Befuddled travellers on the London Underground are currently being helped on their way with free, fold-out maps bearing this distinctive interpretation of the famous Tube Map by artist David Shrigley
OK, so it’s not meant as an alternative to Harry Beck’s map (the original masterpiece of information design can be found on the reverse) but Shrigley’s impassioned scrawl does offer an apposite, present-day response to the rational certainties implied by Beck. The latter’s original map was introduced in 1931 and, although updated several times since, the core design has endured. The network, however, has not aged so well. Beck’s map was introduced at a time of great confidence and pride in the Tube. Under Frank Pick’s direction it became world-renowned for every aspect of its design. Beck’s map exuded authority and control – getting from A to B was simply a matter of following its colour-coded tendrils.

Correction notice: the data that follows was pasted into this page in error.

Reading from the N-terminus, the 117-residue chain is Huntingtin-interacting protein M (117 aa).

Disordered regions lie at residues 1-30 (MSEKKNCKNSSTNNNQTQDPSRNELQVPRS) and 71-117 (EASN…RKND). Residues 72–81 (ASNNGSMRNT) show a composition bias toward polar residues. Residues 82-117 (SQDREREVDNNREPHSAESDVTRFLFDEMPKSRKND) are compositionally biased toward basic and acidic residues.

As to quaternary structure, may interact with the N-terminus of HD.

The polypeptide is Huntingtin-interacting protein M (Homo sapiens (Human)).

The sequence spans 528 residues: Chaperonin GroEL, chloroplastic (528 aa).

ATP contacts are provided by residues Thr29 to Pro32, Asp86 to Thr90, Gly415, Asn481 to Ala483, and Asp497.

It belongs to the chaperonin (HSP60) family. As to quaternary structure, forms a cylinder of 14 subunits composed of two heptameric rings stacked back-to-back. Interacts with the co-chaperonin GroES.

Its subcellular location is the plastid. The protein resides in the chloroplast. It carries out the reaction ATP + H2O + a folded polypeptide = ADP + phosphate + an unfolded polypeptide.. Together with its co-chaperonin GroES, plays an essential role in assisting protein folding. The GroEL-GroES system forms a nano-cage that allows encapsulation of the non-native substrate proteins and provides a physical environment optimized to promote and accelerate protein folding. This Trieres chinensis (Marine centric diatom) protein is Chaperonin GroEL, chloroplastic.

But now, when Londoners and visitors alike are forced daily to run a gauntlet of the line closures, suspensions, signal faults and security alerts that are endemic in the ailing network, Beck’s confidence seems sadly misplaced. It’s Shrigley’s chaos that more closely portrays what it feels like to use the Tube in 2006.